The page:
Insurers’ COVID-19 Notepad: What You Need To Know Now – Week of November 22, 2021


Courts reject requests to stop COVID-19 activities

On November 15, 2021, the Fourth Court of Appeals for the California District of Appeals upheld the trial court’s ruling in favor of California Mutual Insurance Company in a key state appeals court decision for insurers. The court ruled that a hotel’s loss of business income due to the coronavirus pandemic was not covered by the insurance policy. The court first concluded that the suspension of hotel operations was not caused by “direct physical problems.” . . damage to »his property. Order at 22. Rather than giving the orders due to the presence of the virus at the hotel, the orders were issued due to the presence of the virus throughout the community. Identifier. at 33. The court also found that civil authority coverage was excluded because the orders had not been made “due to direct physical loss or damage to” a property. Identifier. to 32. The case is Inns by the Sea v. California Mutual Insurance Co.

On November 18, 2021, the Delaware State Superior Court granted HDI Global Insurance Company’s motion to dismiss the COVID-19 business interruption claim of a water park owner and operator. The court ruled that the plaintiff’s claim was excluded by the exclusion of pollution and contamination from his policy. Order at 14. The case is APX Operating Co., LLC v HDI Glob. Ins. Co.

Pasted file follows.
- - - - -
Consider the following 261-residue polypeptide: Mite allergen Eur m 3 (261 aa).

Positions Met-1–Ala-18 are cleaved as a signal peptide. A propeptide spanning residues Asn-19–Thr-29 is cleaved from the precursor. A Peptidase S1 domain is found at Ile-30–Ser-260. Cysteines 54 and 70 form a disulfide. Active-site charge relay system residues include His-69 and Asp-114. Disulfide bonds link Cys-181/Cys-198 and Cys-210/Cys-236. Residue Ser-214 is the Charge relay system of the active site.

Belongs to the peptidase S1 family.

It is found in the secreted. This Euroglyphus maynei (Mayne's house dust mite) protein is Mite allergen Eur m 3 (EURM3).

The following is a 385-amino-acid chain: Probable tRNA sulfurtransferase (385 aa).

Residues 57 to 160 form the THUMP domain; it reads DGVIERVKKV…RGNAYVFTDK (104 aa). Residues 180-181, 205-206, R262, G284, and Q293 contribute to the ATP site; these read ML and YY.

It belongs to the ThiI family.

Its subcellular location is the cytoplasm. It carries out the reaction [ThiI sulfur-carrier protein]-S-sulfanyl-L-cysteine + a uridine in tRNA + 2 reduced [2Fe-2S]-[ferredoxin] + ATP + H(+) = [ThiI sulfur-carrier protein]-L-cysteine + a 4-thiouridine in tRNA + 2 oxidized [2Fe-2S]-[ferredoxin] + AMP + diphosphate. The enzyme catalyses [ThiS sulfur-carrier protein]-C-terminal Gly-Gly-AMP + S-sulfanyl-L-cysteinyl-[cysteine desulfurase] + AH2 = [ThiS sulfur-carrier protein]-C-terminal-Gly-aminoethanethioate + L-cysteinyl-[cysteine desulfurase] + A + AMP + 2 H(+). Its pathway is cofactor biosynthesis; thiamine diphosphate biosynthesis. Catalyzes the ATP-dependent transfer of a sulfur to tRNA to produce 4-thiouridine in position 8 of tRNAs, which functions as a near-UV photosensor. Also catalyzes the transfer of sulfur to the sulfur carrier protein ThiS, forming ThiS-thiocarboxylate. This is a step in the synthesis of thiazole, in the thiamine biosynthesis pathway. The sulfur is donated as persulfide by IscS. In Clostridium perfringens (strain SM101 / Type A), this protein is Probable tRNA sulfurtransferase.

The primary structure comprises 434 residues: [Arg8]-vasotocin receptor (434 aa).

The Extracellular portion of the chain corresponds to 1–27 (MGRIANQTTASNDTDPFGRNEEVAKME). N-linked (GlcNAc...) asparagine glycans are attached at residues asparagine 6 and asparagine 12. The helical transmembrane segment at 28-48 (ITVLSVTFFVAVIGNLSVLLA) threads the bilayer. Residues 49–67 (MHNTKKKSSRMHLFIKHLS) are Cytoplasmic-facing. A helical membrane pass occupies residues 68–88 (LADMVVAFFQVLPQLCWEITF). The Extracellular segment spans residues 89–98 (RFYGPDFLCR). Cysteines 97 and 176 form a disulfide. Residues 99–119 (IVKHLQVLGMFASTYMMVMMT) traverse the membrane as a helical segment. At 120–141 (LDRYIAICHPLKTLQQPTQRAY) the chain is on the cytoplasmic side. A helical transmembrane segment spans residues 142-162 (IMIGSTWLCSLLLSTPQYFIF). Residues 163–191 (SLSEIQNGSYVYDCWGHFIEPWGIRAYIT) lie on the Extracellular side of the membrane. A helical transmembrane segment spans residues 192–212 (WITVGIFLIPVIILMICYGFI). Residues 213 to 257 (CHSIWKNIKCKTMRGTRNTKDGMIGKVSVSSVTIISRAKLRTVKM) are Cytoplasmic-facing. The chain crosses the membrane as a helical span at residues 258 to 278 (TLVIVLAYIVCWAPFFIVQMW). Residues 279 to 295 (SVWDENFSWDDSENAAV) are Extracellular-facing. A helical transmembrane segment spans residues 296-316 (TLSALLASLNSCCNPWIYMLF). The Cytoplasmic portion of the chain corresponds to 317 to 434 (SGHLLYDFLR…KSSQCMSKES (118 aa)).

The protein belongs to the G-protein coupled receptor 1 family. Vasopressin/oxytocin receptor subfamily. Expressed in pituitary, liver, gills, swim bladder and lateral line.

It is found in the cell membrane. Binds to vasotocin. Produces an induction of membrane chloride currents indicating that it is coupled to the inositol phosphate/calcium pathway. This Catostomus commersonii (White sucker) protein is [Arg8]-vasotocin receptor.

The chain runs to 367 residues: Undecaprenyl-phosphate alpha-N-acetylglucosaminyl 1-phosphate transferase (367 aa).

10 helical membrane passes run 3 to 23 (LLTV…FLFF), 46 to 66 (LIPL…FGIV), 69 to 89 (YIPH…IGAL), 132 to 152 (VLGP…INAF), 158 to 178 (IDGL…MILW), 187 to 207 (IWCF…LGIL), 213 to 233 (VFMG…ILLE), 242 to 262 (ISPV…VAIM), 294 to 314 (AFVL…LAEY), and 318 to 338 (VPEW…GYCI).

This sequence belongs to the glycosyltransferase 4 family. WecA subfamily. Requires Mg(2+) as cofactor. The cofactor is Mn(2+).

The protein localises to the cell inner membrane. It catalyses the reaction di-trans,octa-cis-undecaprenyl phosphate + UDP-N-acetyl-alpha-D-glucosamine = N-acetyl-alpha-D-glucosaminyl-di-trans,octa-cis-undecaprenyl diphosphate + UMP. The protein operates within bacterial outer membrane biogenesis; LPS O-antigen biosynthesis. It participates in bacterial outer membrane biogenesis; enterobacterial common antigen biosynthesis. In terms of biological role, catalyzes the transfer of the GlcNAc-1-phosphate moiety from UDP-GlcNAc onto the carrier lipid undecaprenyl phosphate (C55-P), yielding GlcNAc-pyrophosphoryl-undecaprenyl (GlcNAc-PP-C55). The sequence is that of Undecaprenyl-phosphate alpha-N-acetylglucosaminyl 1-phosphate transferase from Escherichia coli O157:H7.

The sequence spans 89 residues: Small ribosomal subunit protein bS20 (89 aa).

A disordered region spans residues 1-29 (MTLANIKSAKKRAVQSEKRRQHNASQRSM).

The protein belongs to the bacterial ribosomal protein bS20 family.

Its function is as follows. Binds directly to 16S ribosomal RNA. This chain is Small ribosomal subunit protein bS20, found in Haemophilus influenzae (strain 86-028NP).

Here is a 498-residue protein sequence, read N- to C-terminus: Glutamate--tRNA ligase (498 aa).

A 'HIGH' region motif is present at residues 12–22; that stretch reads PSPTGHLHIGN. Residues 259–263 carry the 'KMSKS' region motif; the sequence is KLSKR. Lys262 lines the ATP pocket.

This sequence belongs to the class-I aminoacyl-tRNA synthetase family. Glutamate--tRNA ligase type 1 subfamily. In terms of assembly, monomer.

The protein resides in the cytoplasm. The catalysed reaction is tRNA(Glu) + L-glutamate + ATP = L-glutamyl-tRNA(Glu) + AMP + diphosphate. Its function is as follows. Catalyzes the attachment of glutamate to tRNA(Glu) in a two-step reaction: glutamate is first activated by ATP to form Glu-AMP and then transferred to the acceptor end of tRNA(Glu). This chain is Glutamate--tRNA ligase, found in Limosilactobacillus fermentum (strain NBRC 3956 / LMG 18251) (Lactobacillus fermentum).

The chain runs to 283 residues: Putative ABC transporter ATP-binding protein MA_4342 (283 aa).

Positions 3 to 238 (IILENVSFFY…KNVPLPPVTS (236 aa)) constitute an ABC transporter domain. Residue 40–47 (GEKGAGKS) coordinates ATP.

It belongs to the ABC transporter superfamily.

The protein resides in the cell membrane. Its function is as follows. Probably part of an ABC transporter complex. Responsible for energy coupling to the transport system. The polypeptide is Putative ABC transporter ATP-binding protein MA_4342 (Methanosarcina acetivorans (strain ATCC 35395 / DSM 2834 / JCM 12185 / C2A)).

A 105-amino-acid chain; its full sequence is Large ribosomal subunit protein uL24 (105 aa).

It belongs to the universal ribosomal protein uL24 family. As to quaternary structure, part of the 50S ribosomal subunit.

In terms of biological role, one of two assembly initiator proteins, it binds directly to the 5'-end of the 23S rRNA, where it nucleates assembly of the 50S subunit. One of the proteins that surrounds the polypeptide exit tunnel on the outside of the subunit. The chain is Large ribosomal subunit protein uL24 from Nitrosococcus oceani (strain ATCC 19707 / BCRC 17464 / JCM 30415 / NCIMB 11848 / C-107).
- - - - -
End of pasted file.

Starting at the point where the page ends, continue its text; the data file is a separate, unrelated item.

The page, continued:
On November 12, 2021, the District Court for the District of Massachusetts granted RSUI Indemnity Company’s motion to dismiss a COVID-19 business interruption claim filed by the operator of several restaurants, bars, pubs and venues. Entertainment. The court found that “physical loss” or “damage” under Massachusetts law “requires that the cause of the loss or damage be tangible alteration of the property itself.” Order at 8. Thus, the court concluded that the insured could not establish the cover, because he “does not allege facts showing that [the presence of COVID-19 at its locations] caused material damage to one of his insured property. Username. to 13. The court further concluded that the exclusion of pathogens from the policy excluded coverage. Username. to 17. The case is Glynn Hospitality Group, Inc. v. RSUI Indem. Co.

On November 15, 2021, the District Court for the Southern District of Iowa granted Zurich American Insurance Company’s motion to dismiss a COVID-19 business interruption claim filed by the owner and operator of various entertainment companies. The court concluded that “[u]According to an analysis in the plain and ordinary sense of the term “direct physical loss or damage to property”, coverage is not extended to purely economic losses caused by or resulting from government shutdown orders related to COVID. »Order at 9. The case is Great River Entertainment, LLC v. Zurich Am. Ins. Co.

On November 18, 2021, the District Court for the Southern District of New York granted the motion of Sentinel Insurance Company, Ltd. to dismiss a COVID-19 business interruption claim filed by the owner and operator of a fine-dining restaurant. The court concluded that the insured did not plausibly allege “direct physical loss or physical damage to” his property, because “New York State law courts have consistently held that loss of use of an insured’s premises does not trigger Business Income coverage where the policy provides that such coverage requires proof of physical damage or loss. Order at 7-8. The case is Torches on the Hudson, LLC, et al. v. The Sentinel Ins. Co., Ltd., et al.